Squadron leader

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Squadron leader
UK-Air-OF3-Flag.svg
An RAF squadron leader's command flag
British RAF OF-3.svg
Shoulder and sleeve insignia of a squadron leader from the Royal Air Force
Service branch Air forces
AbbreviationSqn Ldr / SQNLDR
NATO rank code OF-3
Non-NATO rankO-4
Formation1 April 1918 (1918-04-01) (RAF)
Next higher rank Wing commander
Next lower rank Flight lieutenant
Equivalent ranks
Related articles
History Royal Naval Air Service

Squadron leader (Sqn Ldr in the RAF ; SQNLDR in the RAAF and RNZAF; formerly sometimes S/L in all services) is a commissioned rank in the Royal Air Force [1] and the air forces of many countries which have historical British influence. It is also sometimes used as the English translation of an equivalent rank in countries which have a non-English air force-specific rank structure.

Contents

An air force squadron leader ranks above flight lieutenant and immediately below wing commander and it is the most junior of the senior officer ranks. The air force rank of squadron leader has a NATO ranking code of OF-3, equivalent to a lieutenant-commander in the Royal Navy or a major in the British Army or the Royal Marines. The equivalent rank in the Women's Auxiliary Air Force, Women's Royal Air Force (until 1968) and Princess Mary's Royal Air Force Nursing Service (until 1980) was "squadron officer".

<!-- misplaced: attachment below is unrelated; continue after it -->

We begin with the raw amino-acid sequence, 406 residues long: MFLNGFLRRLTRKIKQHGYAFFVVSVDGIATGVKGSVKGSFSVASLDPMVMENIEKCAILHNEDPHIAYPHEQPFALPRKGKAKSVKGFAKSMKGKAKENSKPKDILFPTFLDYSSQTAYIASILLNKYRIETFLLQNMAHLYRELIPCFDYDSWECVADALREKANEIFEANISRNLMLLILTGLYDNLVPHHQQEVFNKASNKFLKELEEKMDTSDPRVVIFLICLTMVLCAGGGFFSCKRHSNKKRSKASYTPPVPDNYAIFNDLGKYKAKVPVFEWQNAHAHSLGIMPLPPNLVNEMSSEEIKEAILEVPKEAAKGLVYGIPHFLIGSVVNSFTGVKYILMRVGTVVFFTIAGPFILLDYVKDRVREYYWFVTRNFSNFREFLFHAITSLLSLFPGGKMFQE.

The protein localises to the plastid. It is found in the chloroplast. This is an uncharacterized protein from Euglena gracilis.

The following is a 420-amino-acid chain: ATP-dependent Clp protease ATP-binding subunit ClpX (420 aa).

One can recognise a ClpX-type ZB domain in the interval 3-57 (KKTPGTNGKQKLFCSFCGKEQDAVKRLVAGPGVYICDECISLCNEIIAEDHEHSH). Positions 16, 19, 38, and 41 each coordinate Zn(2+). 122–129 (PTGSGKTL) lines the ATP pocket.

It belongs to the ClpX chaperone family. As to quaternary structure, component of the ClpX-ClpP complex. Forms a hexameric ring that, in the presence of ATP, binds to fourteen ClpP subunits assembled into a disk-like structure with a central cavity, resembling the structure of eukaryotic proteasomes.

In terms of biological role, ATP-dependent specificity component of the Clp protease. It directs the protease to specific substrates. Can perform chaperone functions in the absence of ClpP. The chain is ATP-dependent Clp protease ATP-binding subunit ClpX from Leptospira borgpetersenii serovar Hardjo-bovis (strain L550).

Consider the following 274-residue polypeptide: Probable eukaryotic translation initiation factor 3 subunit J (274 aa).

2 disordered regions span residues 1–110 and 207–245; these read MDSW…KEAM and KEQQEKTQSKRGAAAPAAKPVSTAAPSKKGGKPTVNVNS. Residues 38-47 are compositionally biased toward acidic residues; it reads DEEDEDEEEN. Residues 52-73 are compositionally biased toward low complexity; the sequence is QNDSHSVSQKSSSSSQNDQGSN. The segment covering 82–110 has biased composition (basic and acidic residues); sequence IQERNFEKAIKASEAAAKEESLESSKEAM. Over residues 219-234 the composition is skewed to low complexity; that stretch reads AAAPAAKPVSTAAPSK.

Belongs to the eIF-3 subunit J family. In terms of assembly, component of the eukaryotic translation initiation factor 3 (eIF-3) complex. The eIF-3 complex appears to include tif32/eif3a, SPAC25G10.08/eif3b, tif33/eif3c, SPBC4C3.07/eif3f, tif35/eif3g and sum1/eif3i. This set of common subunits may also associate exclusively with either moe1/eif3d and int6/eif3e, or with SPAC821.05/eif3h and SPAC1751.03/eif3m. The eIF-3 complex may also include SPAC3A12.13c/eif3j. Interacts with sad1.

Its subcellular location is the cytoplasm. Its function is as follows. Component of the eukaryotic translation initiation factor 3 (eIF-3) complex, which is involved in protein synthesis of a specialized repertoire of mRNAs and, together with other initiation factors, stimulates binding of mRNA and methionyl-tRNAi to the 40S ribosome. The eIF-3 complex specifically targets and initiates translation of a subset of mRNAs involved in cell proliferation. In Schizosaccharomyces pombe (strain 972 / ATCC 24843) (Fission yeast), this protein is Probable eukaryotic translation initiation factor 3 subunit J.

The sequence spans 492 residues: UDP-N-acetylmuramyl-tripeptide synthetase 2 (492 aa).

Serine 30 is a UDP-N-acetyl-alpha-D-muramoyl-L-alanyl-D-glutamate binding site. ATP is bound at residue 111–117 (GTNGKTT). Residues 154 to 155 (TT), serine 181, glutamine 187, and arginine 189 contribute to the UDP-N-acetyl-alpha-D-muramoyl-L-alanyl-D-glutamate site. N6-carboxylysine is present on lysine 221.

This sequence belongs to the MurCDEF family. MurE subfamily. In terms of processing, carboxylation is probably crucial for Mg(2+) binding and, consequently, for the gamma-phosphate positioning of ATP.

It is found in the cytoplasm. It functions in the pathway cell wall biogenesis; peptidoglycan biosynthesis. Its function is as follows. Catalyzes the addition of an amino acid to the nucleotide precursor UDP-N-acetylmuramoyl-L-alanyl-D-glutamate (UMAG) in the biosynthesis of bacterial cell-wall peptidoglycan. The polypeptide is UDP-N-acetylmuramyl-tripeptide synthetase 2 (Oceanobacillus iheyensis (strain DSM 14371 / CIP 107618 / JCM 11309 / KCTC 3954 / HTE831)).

Squadron leader has also been used as a cavalry command appointment (UK) and rank (France) since at least the nineteenth century. In Argentina it is used as a command appointment by both the army's cavalry and by the air force's flying units. The cavalry rank of squadron leader in France is also an OF-4 equivalent to a major, and the cavalry appointment of squadron leader in the UK generally corresponds to this rank as well.

Origins

The rank originated in the British Royal Air Force and was adopted by several other air forces which use, or used, the RAF rank system.

On 1 April 1918, the newly created RAF adopted its officer rank titles from the British Army, with Royal Naval Air Service lieutenant commanders and Royal Flying Corps majors becoming majors in the RAF. In response to the proposal that the RAF should use its own rank titles, it was suggested that the RAF might use the Royal Navy's officer ranks, with the word "air" inserted before the naval rank title. For example, the rank that later became squadron leader would have been air lieutenant commander. However, the Admiralty objected to this modification of their rank titles. The rank title squadron leader was chosen as squadrons were typically led by RAF majors and the term squadron commander had been used in the Royal Naval Air Service. The rank of squadron leader was introduced in August 1919 [2] and has been used continuously since then.

RAF usage

From 1 April 1918 to 31 July 1919, the RAF used major as the equivalent rank to squadron leader. Royal Naval Air Service lieutenant-commanders and Royal Flying Corps majors on 31 March 1918 became RAF majors on 1 April 1918. On 31 August 1919, the RAF rank of major was superseded by squadron leader which has remained in continuous usage ever since. Promotion to squadron leader is strictly on merit, and requires the individual to be appointed to a Career Commission, which will see them remain in the RAF until retirement or voluntary resignation.